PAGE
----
Wednesday, December 21, 2016

In Memoriam 2016 - Roland Dyens


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(long sigh)

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OK, the bright side of life first.  I'll take a selfish attitude to start so I can insist that, yes, some good things happened this year (though if I were a Cubs fan like certain best friends of mine I'd count the ultimate "Hell Freezing Over" sports event of the year as a good thing).  I was able to get a full-time job through a 20-minute interview, the shortest I'll probably ever get in my life, and it's worked out for nearly 3 months now.  I still have both my spleens, and...wait...  My chamber group Cursive played two excellent, challenging programs this year and are in preparations for a third, the cherry on top being that the musicians involved actually appreciate being in the group and the work that we're doing.  I secured future housing with an amazing deal, I don't have any terminal illnesses, and I'm not in crippling debt due to student loans, loansharks or my own multitudinous sins.  However, all of us, and I mean everybody who can stand to speak to me without projectile vomiting, can agree that this year sucked supreme shit of every type, shape and species of origin imaginable.  Full-stop, cheek-bulging shit-sucking.  Let me sum it up with much funnier writing than my own:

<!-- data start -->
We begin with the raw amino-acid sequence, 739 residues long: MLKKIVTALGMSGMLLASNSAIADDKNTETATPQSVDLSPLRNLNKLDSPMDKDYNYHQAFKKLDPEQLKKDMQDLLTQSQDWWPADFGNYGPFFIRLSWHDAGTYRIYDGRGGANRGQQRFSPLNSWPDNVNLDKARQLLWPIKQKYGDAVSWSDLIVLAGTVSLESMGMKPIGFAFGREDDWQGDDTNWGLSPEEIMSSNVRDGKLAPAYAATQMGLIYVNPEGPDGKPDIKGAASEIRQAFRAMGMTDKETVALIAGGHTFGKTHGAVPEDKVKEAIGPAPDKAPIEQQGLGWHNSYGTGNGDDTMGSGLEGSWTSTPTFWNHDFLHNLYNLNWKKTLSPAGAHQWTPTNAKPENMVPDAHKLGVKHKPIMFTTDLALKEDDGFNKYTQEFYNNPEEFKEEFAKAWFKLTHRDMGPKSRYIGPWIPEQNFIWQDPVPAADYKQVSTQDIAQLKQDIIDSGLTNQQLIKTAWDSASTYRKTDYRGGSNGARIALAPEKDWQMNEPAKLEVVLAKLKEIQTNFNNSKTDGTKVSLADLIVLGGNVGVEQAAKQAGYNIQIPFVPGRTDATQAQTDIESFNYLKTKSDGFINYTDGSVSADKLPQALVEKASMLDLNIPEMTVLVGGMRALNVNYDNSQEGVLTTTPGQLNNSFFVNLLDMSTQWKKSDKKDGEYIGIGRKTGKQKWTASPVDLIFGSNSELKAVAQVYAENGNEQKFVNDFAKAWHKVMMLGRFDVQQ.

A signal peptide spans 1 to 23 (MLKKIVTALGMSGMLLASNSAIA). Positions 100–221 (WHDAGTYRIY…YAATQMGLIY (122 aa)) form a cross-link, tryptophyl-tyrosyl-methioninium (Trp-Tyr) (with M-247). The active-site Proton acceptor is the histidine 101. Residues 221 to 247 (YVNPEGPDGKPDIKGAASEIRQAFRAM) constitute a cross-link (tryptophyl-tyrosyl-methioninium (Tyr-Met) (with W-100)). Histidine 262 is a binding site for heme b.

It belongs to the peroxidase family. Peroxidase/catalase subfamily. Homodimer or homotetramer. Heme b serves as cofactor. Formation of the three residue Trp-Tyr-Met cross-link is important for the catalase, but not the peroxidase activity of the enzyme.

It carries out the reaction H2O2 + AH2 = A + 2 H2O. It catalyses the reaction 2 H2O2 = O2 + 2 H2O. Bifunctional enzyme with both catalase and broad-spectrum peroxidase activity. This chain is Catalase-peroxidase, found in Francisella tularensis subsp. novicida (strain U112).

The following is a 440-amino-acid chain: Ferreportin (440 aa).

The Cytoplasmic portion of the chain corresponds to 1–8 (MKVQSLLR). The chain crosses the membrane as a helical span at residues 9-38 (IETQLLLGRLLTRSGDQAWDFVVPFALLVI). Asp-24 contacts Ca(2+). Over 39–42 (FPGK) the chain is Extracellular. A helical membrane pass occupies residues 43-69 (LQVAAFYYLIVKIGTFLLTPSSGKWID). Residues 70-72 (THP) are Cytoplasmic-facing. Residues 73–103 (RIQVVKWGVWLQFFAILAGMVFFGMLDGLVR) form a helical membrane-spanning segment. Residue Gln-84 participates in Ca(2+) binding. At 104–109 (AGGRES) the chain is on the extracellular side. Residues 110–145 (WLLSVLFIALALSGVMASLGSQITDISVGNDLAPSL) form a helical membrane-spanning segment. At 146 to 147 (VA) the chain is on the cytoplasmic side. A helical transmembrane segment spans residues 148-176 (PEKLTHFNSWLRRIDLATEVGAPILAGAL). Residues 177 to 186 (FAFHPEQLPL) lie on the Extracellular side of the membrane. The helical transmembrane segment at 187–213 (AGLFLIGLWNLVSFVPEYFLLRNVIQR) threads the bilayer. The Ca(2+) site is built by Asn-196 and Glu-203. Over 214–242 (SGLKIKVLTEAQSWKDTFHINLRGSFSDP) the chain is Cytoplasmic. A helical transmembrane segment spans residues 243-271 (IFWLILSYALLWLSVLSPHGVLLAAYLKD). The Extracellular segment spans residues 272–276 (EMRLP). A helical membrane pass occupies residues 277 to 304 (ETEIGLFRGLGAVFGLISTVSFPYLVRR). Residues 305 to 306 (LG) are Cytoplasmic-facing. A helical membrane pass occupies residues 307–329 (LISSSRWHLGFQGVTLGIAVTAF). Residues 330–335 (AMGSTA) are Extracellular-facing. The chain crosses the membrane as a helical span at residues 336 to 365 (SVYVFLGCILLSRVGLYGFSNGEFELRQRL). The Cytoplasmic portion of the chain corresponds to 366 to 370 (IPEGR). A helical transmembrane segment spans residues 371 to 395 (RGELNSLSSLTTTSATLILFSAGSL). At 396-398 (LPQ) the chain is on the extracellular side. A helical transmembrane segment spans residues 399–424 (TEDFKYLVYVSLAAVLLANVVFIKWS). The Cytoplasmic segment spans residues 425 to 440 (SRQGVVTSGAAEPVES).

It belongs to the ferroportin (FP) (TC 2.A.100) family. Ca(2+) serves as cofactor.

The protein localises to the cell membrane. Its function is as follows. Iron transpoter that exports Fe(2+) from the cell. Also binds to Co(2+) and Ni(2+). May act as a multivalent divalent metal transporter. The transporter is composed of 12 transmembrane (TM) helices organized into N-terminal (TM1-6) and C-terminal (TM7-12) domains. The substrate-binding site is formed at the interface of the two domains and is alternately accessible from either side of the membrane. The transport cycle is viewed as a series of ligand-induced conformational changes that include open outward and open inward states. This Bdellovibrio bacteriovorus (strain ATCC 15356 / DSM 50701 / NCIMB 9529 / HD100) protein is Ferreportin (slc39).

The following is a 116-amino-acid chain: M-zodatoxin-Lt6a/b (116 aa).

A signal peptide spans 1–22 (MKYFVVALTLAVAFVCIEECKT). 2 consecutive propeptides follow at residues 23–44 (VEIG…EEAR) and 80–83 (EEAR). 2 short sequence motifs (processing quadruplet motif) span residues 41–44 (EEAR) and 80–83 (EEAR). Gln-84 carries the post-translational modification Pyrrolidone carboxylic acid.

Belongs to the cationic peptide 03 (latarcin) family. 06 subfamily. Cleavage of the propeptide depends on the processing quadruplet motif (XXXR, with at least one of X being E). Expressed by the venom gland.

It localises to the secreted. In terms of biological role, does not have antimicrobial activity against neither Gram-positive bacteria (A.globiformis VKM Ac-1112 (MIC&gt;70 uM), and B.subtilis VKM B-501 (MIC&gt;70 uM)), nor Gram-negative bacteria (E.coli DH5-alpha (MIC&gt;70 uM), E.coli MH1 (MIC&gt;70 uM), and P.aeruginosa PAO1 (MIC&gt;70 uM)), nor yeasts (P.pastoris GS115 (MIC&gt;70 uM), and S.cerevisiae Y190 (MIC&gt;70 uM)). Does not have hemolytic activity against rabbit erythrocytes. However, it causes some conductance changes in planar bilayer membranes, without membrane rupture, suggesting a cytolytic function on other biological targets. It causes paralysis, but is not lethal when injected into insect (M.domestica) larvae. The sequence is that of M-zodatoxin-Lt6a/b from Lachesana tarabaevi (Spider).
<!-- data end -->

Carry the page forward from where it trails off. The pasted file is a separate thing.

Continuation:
Let me say this as clearly as I can: there's nothing America did worse this year (that I know of) than electing Trump president.  Nothing.  I just heard about how bird flu is ripping through South Korea without proper government acknowledgement or action and every chicken in a meat/egg plant has been ordered to be killed, and Trump's 99.99999% potential presidency is still worse.  What the fuck.  I'd break my legs in protest but that would only prevent me from sprinting to Canada until my lungs explode.  Fuck Trump, fuck this country, fuck the media and fuck humans in general.  Fuckity fucker fuckfuckfuckeatmyanuswithshitsauceandbastardinteriorfuckfuckfuckfuckdonkeyanus.  And while there have been big wallops of despair like that we've had to endure an obscene number of small wallops (smallops?) of despair in the form of celebrity deaths, including the one-two punch of pop-music legends David Bowie and Prince.  I mean, for fuck's sake.  The big'un's, of course, dominated social media and the news when their deaths were announced, but dozens of little guys went largely or totally unnoticed, leaving people like me with the sad responsibility of checking Wikipedia's deaths page every day to make sure I don't miss anything.  I didn't get into this habit until late this year and most likely wouldn't have bothered if it weren't for the sheer volume of these kinds of deaths, and in doing so I found that a number of classical composers near and dear to my heart left us this year, some of them too young to go and a lot of them well-established and even legendary figures.  Normally I'd spend December covering Christmas music (and I might squeeze in a few nods before the month is out) but I've decided that for this year-end I'll talk about my favorite composers that passed away this year, because, sadly, hardly anybody else has bothered to.